Start with the floor plan first, and then think about banners or displays. When planning and designing your stand, the floor plan defines the way delegates will walk past or through your space.

Why not just use a trestle table and hang a banner behind, you might be asking. Well, to put it bluntly, dodgy or low-effort stalls are what you’d expect from dodgy or low-effort businesses. First impressions are everything!

Colours, materials, layouts, lighting and accessories add an important level of refinement and appeal. Naturally, Sketch Corp. recommends seeking the advice of a professional designer when creating a stand.

Pre-sell the stand

Surprisingly, many business exhibitors fail to pre-sell their stands before events, which means a missed opportunity to generate interest and increase foot traffic on the day.

According to research from CEIR (Centre for Exhibition Industry Research), 83% of the most successful companies at events are the ones that take the trouble to inform their prospects and customers that they’ll be attending.

In the digital age, it doesn’t cost much to inform your contacts that you’ll be attending an industry event. Social media and e-newsletters offer free and instant contact, or if your budget allows, you can dramatically increase your reach by using paid PR and advertising.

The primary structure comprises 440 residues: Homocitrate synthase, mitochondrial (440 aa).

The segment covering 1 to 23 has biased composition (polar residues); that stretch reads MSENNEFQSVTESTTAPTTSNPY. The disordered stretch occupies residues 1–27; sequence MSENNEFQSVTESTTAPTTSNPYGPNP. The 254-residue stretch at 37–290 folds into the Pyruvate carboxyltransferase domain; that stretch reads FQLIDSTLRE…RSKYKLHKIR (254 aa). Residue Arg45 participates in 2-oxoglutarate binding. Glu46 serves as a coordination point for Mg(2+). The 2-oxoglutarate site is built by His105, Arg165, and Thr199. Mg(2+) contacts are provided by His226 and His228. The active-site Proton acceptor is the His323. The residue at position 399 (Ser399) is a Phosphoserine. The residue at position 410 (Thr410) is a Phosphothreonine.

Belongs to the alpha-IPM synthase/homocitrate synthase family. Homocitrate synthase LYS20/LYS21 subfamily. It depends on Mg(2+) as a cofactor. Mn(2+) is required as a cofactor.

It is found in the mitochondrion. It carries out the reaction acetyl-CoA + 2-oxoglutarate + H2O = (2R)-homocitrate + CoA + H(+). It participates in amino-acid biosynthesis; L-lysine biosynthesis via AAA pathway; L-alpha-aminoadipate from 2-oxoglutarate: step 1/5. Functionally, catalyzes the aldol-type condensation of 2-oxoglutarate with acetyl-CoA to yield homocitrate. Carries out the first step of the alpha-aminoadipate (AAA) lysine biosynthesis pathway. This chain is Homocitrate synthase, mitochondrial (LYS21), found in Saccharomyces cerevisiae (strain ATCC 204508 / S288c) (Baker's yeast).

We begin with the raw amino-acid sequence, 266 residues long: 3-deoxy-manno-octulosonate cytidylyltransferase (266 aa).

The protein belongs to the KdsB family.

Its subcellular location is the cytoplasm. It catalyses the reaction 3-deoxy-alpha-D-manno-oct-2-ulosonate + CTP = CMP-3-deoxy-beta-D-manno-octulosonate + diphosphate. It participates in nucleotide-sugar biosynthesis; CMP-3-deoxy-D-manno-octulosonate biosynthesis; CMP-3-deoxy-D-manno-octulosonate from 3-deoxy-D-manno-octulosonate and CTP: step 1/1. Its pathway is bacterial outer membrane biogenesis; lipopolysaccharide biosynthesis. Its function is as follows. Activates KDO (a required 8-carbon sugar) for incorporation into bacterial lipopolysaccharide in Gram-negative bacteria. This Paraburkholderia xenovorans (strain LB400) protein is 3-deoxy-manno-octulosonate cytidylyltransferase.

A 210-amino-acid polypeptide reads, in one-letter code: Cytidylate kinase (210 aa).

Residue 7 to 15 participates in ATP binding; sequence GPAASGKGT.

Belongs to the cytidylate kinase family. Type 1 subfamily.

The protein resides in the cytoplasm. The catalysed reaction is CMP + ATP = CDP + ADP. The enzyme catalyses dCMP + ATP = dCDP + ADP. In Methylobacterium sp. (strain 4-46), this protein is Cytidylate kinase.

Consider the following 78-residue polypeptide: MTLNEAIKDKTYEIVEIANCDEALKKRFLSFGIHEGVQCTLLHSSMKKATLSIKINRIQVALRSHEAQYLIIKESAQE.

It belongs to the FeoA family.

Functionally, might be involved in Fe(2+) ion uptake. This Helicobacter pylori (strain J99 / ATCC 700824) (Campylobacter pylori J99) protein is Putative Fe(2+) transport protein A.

An additional benefit of pre-selling your stand is that you’ll be increasing the number of warm leads stopping by.

During the Event

Educate staff

By this stage, you should already have a good idea who you’re targeting, and so should your staff.

Take the time to educate any staff who will be manning the stand. They should be aware of your key objectives, and they should be briefed with the answers to any questions or enquiries they’re likely to encounter during the event.

Focus on qualifying visitors

As it’s unlikely that every visitor to your stall will be a potential lead, and because time on the day is limited, it’s important that your staff are able to qualify visitors and only focus on those that might become clients or customers.

This is where merchandise and marketing collateral are important; they give staff a way of dealing with tyre-kickers who might be taking time away from actual prospective clients, but without simply turning them away empty-handed.